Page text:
One…two…three…this fucking misery.
Four…five…six…I look different in those pics.
Seven…eight…nine…I don’t think these pants are mine.
Ten…eleven…twelve…these ones I’ll have to shelve.
Thirteen…fourteen…fifteen…did this skirt grow some in the dry clean?
Sixteen…seventeen…eighteen…getting skinny as a runner bean.
And nineteen leads to twenty…I’m a weight loss cognoscenti.
Yesterday I ran into someone I haven’t seen for a few months. As seems to be the case when that happens these days, the person almost immediately commented on my weight. More specifically, they commented on the LOR – Lack of Robin – that is my appearance these days.
I appreciate a compliment as much as anyone else, but not for reasons you may think. I am an expert at deftly denying the validity of any compliment and insulting myself at the same time. It’s a special talent that runs in my family. I am especially susceptible to comments about my weight, as I’ve struggled with it over the years and have historically based a large portion of my self-esteem on the number typed on a tag inside a pair of pants.
I’m working on it. Don’t judge me!
So there I am at the gym, minding my own business (not true – nobody minds their own business at my gym) and along comes a woman I’ve known for about twenty years.
“Wow! You look great! You’re so skinny! You look ten years younger! You bitch!”
We laughed, I thanked her, and as I always do when someone compliments me on my appearance, I suggested she visit her eye doctor post haste.
I’m working on it. Don’t judge me!
Unfortunately, like so many women with whom I am acquainted, the conversation focused on the superficial: the LOR and how it was achieved.
“So,” she murmured enviously,”what’s your secret?”
I looked at her – all 118 pounds of her – with her 2.5 caret diamond ring and her $3,000 purse and her $200 haircut, and I decided to be as honest and real in that moment as I could be.
“Well, in June my husband decided he’d rather not be married to me any longer. I lost my partner, best friend, lover, and a large group of people I thought were my “family” overnight. He had supported me in my change of career from lawyer to writer, but apparently his patience and understanding had run out.
“When he left the marriage, he left me, my son, and our two dogs (one of whom has a serious drinking problem) without financial assistance. I wanted to stay in our house until my son graduated from high school, but my husband and his lawyer told me he would force the sale of the home.
“Because of that my son and I had to move into a rental, and soon after we did so I found out my husband is dating my new next-door-neighbor. Do you still follow me?”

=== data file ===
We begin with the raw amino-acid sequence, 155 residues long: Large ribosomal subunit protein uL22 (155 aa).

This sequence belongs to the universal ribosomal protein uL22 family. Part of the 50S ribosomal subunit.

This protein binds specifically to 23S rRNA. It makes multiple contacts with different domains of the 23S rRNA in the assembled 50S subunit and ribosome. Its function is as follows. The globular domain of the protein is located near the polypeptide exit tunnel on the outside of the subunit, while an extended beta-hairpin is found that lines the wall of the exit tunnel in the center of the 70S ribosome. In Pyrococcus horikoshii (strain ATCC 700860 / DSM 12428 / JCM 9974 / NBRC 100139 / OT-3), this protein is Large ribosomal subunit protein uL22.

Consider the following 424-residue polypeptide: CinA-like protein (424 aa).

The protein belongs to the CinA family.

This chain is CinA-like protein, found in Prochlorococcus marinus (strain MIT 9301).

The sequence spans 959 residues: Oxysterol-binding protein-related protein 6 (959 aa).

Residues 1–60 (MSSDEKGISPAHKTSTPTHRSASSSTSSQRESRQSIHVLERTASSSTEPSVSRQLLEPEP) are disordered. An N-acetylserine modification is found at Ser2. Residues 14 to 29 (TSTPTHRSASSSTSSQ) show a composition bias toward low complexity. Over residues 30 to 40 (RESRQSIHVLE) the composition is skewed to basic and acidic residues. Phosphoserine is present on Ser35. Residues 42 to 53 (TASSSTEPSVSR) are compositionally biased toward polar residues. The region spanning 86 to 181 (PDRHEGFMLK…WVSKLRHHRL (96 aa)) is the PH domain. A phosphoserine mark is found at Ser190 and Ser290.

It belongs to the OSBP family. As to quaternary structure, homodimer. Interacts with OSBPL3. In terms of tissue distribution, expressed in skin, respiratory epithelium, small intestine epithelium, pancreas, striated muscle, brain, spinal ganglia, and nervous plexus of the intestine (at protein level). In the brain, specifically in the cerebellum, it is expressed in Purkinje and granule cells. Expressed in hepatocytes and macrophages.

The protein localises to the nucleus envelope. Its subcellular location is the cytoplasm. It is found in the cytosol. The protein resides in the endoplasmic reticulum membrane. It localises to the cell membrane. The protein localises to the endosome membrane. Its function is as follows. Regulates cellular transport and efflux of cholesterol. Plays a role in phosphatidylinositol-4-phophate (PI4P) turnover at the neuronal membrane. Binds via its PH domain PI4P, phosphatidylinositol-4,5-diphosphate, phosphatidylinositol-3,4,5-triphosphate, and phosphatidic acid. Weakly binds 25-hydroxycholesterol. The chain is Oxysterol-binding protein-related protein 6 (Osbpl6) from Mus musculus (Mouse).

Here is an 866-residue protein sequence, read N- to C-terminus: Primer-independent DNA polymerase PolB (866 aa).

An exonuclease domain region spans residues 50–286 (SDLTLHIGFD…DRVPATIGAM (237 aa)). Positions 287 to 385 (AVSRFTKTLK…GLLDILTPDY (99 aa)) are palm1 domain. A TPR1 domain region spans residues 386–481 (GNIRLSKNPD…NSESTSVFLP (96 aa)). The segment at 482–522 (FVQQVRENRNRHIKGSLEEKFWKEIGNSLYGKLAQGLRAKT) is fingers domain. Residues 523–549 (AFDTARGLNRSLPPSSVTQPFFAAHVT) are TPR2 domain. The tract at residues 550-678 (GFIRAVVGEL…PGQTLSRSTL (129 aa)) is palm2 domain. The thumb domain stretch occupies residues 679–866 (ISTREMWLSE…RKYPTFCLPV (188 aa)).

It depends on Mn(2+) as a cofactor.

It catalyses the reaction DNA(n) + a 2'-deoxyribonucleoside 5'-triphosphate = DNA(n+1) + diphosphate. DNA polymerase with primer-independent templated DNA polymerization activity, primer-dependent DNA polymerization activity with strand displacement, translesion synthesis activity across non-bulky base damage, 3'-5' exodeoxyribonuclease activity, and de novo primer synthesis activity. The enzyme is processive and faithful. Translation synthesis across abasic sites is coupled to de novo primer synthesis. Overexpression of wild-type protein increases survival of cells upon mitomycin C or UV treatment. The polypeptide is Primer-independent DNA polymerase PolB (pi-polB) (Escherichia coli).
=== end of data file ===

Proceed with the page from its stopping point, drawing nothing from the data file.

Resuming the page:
Her eyes widened and she nodded her head. I think she was expecting to hear “I quit carbs,” or some other bullshit. I couldn’t tell if she was fascinated or repulsed. Perhaps she was both.
“So I had to start my business overnight, and over the past several months I have tried my best to negotiate a fair settlement with my husband. However, he has decided he wants me to leave the marriage with 10% of what I came in with, while I estimate he will leave with around 300% of what he came in with. Also, his income dwarfs mine by a factor of ‘a shitload.'”
She shifted her feet uncomfortably and looked around for someone to rescue her. I understood her desire to leave, but I wasn’t done with her yet. In order to fully captivate my audience of one, I encircled her insect-like stick of an arm with my right hand.
“I’ve begged him to talk to me but he refuses, and all communications have to go through his lawyers. Now he and his lawyers are blaming me for his legal fees. My house hasn’t sold yet, I’m scared to death most days, my husband is happier than a pig in a feces bath, and I think I might be getting a yeast infection.”
At this point my prisoner/friend started babbling excuses about why she needed to leave, and perhaps we could continue this conversation another time over lunch? She tried to wrest away from my grasp, but like I said, she’s a tiny little bitch. She couldn’t get away.
“You wonder how I lost weight? I carved off twenty pounds since June because for a good month I couldn’t eat at all. I think I choked down about 400 calories a day, tops, from July to September. Since then, I continue to struggle with eating. Part of that is work-related, because I am working so hard to support myself that sometimes finding time to eat can be a struggle.
“But the truth is, the misery that comes with divorce, especially when you are facing several lawyers and you have none, and especially when your husband seems to have morphed into an entirely different person, poisons your appetite. I don’t even remember the last time I enjoyed food. I make an effort every day to feed myself enough to power my body for work and the rest of life, but it’s a struggle.
“I’m not sleeping much either, so these canyon-like bags under my eyes belie your claim I look ten years younger, but thanks for the compliment. Again, get yourself to your eye doctor.”
The woman looked at me quizzicality. “Robin? Are you OK? Did you hear me? I asked you how you lost the weight. If you don’t want to tell me, that’s OK. It’s none of my business.”
If this were television you could see that the entire conversation above was my fantasy telling of my weight-loss story. The camera would focus in on my face, go a little fuzzy, etc., and you’d know that I was only imagining what I’d tell her. Of course I’d never reveal such personal information about myself, you see.
That would be embarrassing.
“I’ve just been working out and eating less carbs,” I said. And then, just for good measure, I added, “plus, I’m getting divorced. So that might have something to do with it.”
“Well congratulations!” she shrieked. “Divorce sure looks good on you!”
“Better than it feels, I hope…” I muttered under my breath.
“What’s that hon? Oh never mind, I’ve gotta run! Let’s have drinks soon and catch up. You look great!”